Exploding Trains, Explained

Fifteen train cars derailed in an industrial area in Rosedale, Maryland, causing an explosion and the collapse of several buildings.Kim Hairston/MCT/ZUMAPRESS.com

A train and a garbage truck collided outside of Baltimore on Tuesday evening, resulting in a large explosion that released smoke that could be seen miles away. CSX, the train’s operator, confirmed that the train was carrying hazardous chemicals that caused the explosion. The Washington Post reports:

CSX spokesman Gary Sease said the sodium chlorate in a derailed car near the front of the train exploded, igniting terephthalic acid in another derailed car. Sodium chlorate is used mainly as a bleaching agent in paper production. Oklahoma State University chemist Nick Materer said it could make for a potentially explosive mixture when combined with an incompatible substance such as spilled fuel.

Another chemist, Darlene Lyudmirskiy, of Spectrum Chemical Manufacturing Corp. in Gardena, Calif., said such a mixture would be unstable and wouldn’t need even a spark to cause a reaction.

“If it’s not compatible, anything could set it off,” she said.

The incident could have been much worse if other chemicals had been involved—chemicals like chlorine gas or anhydrous ammonia. When a Norfolk Southern train derailed in Graniteville, South Carolina, in 2005 and released chlorine, nine people died and 5,000 had to be evacuated. While not nearly that bad, the Baltimore explosion has brought renewed attention to the hazardous chemicals that are transported by rail in the United States.

Trains carry  64 percent of a class of chemicals known as “toxic inhalation hazards.”

In 2012, trains carried 189 million tons of chemicals. That only represents about 20 percent of all the chemicals shipped in the US. But trains carry 64 percent of a class of chemicals known as “toxic inhalation hazards” or TIH, like chlorine, that can be deadly if inhaled. Rail is the safest, most efficient way to transport those chemicals—one rail tank can carry as much as four trucks, and trains moving along a dedicated shipping line rather than on the highways, meaning that collisions are less likely, as researchers at Harvard’s Kennedy School of Government have pointed out.

Even if rail is safer than trucks, there are plenty of reasons to want to limit the amount of dangerous chemicals carried by rail. There’s always a chance of an accident, as Tuesday’s explosion demonstrated, and local governments and first responders don’t even know what’s traveling on those trains until an accident happens. Then there’s also the threat of a deliberate attack on either the rails or the chemical facilities where the tankers eventually end up. The best solution, says Greenpeace legislative director Rick Hind, is getting companies to shift from a “catastrophic chemical to a noncatastrophic substance or process”—that is, using chemicals that won’t explode or give off noxious fumes. These chemicals would be safer to transport, and safer to use when they reach their destinations.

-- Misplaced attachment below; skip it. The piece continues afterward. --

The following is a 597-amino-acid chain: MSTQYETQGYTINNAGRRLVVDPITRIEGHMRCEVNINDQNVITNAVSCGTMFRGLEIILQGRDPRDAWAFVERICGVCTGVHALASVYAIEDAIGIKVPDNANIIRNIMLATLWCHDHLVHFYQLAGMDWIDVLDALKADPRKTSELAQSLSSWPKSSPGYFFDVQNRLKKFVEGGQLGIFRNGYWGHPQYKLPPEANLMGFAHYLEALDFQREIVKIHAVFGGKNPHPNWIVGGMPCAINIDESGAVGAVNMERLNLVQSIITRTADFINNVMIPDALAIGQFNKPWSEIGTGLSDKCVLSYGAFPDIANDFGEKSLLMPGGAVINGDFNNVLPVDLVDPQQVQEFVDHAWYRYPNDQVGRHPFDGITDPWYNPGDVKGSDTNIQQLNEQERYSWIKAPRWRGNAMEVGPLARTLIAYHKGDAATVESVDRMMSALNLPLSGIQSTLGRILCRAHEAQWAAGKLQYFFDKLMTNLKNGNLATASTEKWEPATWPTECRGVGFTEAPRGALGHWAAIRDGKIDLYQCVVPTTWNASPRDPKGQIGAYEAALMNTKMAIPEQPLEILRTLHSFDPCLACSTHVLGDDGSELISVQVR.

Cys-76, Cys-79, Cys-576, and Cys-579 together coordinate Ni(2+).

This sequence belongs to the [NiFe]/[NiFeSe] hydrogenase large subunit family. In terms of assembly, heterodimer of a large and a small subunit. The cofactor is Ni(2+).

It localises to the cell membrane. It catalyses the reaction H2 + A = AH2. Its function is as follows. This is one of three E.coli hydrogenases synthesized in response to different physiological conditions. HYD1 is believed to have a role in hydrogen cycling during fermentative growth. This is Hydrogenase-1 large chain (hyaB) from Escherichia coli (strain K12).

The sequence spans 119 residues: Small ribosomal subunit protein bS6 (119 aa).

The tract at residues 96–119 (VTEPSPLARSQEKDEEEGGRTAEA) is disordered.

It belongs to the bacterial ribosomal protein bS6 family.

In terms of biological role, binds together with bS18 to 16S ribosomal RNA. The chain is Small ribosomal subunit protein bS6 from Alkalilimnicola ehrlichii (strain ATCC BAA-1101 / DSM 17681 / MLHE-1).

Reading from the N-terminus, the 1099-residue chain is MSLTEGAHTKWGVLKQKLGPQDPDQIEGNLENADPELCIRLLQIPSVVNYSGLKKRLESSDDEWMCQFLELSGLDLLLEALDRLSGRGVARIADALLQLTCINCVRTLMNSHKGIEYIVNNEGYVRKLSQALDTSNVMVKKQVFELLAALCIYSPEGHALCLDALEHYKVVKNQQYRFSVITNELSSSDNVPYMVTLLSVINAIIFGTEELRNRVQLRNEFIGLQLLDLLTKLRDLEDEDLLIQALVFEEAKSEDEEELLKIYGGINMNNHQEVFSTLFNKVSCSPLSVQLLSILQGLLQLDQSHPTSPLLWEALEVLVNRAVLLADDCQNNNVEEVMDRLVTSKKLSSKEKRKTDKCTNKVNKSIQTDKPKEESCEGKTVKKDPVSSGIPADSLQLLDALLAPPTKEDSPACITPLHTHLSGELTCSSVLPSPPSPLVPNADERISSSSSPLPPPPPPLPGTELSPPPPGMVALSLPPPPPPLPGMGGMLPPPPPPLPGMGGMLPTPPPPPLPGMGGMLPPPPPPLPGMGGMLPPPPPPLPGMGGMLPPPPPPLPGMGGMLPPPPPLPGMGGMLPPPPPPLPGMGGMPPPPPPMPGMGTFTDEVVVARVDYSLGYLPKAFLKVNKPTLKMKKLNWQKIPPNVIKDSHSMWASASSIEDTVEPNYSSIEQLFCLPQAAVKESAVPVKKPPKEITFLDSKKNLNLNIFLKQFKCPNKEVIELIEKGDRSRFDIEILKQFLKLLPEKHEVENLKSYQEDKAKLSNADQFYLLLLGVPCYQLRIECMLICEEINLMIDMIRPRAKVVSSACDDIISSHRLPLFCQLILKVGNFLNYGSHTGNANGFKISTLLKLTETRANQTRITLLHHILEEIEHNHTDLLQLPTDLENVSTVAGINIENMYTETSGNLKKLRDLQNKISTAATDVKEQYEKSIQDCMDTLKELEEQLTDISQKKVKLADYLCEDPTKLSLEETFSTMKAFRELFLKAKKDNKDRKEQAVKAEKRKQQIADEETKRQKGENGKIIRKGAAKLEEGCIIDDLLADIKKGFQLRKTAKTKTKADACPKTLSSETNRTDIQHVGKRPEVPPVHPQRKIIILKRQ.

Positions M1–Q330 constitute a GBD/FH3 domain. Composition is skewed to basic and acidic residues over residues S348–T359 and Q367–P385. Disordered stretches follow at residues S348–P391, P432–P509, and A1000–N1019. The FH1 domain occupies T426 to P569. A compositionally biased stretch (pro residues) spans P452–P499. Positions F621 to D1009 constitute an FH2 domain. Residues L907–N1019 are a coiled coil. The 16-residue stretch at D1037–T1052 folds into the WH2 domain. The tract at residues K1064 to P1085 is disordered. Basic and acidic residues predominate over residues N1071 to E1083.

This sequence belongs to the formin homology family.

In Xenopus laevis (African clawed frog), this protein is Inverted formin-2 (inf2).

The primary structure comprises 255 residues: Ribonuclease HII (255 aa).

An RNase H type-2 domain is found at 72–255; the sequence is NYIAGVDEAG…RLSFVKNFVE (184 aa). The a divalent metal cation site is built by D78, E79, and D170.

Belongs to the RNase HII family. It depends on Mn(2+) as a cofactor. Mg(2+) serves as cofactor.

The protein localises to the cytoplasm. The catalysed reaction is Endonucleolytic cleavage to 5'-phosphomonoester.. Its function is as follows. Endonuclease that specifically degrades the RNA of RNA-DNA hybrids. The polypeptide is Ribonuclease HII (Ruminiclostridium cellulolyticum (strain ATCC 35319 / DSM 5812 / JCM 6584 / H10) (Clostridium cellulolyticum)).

Some companies and municipal water systems have already started phasing out the use of deadly chemicals like chlorine. But it would take a stronger regulatory push to make a larger switch happen. There was some effort to do so immediately after September 11, at the height of terrorism fears. But the Bush White House did not back it due to pressure from the chemical industry, recalls Bob Bostock, the homeland security adviser to the then-EPA Administrator Christine Todd Whitman. “That effort died before it really got started,” he says.

Now Bostock hopes that the EPA will use its regulatory authority under the Clean Air Act to “to require facilities to at least evaluate safer technologies.” “It’s very feasible to do so,” he says. “A lot of facilities have done it. A lot have not.”

Railroad operators aren’t particularly jazzed about transporting hazardous chemicals, either. But because a few companies control the majority of major railroads, they are required under federal “common carrier” rules that say they can’t refuse to carry TIH or other hazardous chemicals. The Association of American Railroads, the industry trade group, has asked Congress to allow them to “decide for themselves whether to accept, and at what price they are willing to accept, such materials for transportation.” AAR has also called for safer alternatives to hazardous chemicals as a means of reducing their own risk as carriers.


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  • Kate Sheppard was a staff reporter in Mother Jones' Washington bureau from 2009 to 2013. She is now a senior reporter and the energy and environment editor at The Huffington Post. She can be reached by email at kate (dot) sheppard (at) huffingtonpost (dot) com and you can follow her on Twitter @kate_sheppard.